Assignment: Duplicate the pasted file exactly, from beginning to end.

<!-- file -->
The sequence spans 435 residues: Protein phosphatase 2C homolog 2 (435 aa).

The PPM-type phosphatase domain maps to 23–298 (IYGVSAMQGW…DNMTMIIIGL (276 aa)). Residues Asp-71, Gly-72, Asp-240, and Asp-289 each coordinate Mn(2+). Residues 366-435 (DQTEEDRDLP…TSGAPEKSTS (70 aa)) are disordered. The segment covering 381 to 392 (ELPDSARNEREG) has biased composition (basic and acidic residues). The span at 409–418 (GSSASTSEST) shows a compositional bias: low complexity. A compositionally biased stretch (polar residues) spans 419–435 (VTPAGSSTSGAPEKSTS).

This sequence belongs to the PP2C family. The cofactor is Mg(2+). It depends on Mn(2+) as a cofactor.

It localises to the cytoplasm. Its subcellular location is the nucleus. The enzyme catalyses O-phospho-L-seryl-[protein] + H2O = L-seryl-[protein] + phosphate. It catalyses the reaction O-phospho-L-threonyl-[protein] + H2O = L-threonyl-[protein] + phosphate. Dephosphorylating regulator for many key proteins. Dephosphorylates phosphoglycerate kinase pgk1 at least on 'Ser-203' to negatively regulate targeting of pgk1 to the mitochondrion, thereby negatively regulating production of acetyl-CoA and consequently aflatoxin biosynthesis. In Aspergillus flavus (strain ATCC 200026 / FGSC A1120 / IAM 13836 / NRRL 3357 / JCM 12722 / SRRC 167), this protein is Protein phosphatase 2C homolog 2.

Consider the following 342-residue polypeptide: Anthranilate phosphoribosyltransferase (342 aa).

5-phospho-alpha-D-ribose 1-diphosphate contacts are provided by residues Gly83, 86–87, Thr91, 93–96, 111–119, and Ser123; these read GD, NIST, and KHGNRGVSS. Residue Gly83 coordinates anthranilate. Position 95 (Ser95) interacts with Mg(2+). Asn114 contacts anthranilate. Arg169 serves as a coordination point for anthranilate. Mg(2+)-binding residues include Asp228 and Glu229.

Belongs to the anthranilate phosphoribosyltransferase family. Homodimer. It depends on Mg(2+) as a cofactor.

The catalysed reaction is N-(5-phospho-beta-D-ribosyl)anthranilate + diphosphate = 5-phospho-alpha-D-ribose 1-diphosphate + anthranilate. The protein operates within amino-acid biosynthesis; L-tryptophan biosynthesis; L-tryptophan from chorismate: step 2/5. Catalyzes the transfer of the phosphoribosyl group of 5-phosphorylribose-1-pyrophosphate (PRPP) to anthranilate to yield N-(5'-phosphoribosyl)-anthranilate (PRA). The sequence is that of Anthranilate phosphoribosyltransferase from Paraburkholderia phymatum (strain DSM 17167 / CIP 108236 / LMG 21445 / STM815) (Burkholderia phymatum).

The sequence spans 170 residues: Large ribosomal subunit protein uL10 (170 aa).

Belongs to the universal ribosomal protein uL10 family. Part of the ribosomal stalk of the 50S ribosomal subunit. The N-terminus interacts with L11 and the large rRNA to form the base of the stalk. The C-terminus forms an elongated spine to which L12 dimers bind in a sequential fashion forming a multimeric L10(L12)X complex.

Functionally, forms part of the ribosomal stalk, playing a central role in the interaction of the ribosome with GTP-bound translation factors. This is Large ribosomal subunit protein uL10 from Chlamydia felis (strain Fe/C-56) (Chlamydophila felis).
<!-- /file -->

The sequence spans 435 residues: Protein phosphatase 2C homolog 2 (435 aa).

The PPM-type phosphatase domain maps to 23–298 (IYGVSAMQGW…DNMTMIIIGL (276 aa)). Residues Asp-71, Gly-72, Asp-240, and Asp-289 each coordinate Mn(2+). Residues 366-435 (DQTEEDRDLP…TSGAPEKSTS (70 aa)) are disordered. The segment covering 381 to 392 (ELPDSARNEREG) has biased composition (basic and acidic residues). The span at 409–418 (GSSASTSEST) shows a compositional bias: low complexity. A compositionally biased stretch (polar residues) spans 419–435 (VTPAGSSTSGAPEKSTS).

This sequence belongs to the PP2C family. The cofactor is Mg(2+). It depends on Mn(2+) as a cofactor.

It localises to the cytoplasm. Its subcellular location is the nucleus. The enzyme catalyses O-phospho-L-seryl-[protein] + H2O = L-seryl-[protein] + phosphate. It catalyses the reaction O-phospho-L-threonyl-[protein] + H2O = L-threonyl-[protein] + phosphate. Dephosphorylating regulator for many key proteins. Dephosphorylates phosphoglycerate kinase pgk1 at least on 'Ser-203' to negatively regulate targeting of pgk1 to the mitochondrion, thereby negatively regulating production of acetyl-CoA and consequently aflatoxin biosynthesis. In Aspergillus flavus (strain ATCC 200026 / FGSC A1120 / IAM 13836 / NRRL 3357 / JCM 12722 / SRRC 167), this protein is Protein phosphatase 2C homolog 2.

Consider the following 342-residue polypeptide: Anthranilate phosphoribosyltransferase (342 aa).

5-phospho-alpha-D-ribose 1-diphosphate contacts are provided by residues Gly83, 86–87, Thr91, 93–96, 111–119, and Ser123; these read GD, NIST, and KHGNRGVSS. Residue Gly83 coordinates anthranilate. Position 95 (Ser95) interacts with Mg(2+). Asn114 contacts anthranilate. Arg169 serves as a coordination point for anthranilate. Mg(2+)-binding residues include Asp228 and Glu229.

Belongs to the anthranilate phosphoribosyltransferase family. Homodimer. It depends on Mg(2+) as a cofactor.

The catalysed reaction is N-(5-phospho-beta-D-ribosyl)anthranilate + diphosphate = 5-phospho-alpha-D-ribose 1-diphosphate + anthranilate. The protein operates within amino-acid biosynthesis; L-tryptophan biosynthesis; L-tryptophan from chorismate: step 2/5. Catalyzes the transfer of the phosphoribosyl group of 5-phosphorylribose-1-pyrophosphate (PRPP) to anthranilate to yield N-(5'-phosphoribosyl)-anthranilate (PRA). The sequence is that of Anthranilate phosphoribosyltransferase from Paraburkholderia phymatum (strain DSM 17167 / CIP 108236 / LMG 21445 / STM815) (Burkholderia phymatum).

The sequence spans 170 residues: Large ribosomal subunit protein uL10 (170 aa).

Belongs to the universal ribosomal protein uL10 family. Part of the ribosomal stalk of the 50S ribosomal subunit. The N-terminus interacts with L11 and the large rRNA to form the base of the stalk. The C-terminus forms an elongated spine to which L12 dimers bind in a sequential fashion forming a multimeric L10(L12)X complex.

Functionally, forms part of the ribosomal stalk, playing a central role in the interaction of the ribosome with GTP-bound translation factors. This is Large ribosomal subunit protein uL10 from Chlamydia felis (strain Fe/C-56) (Chlamydophila felis).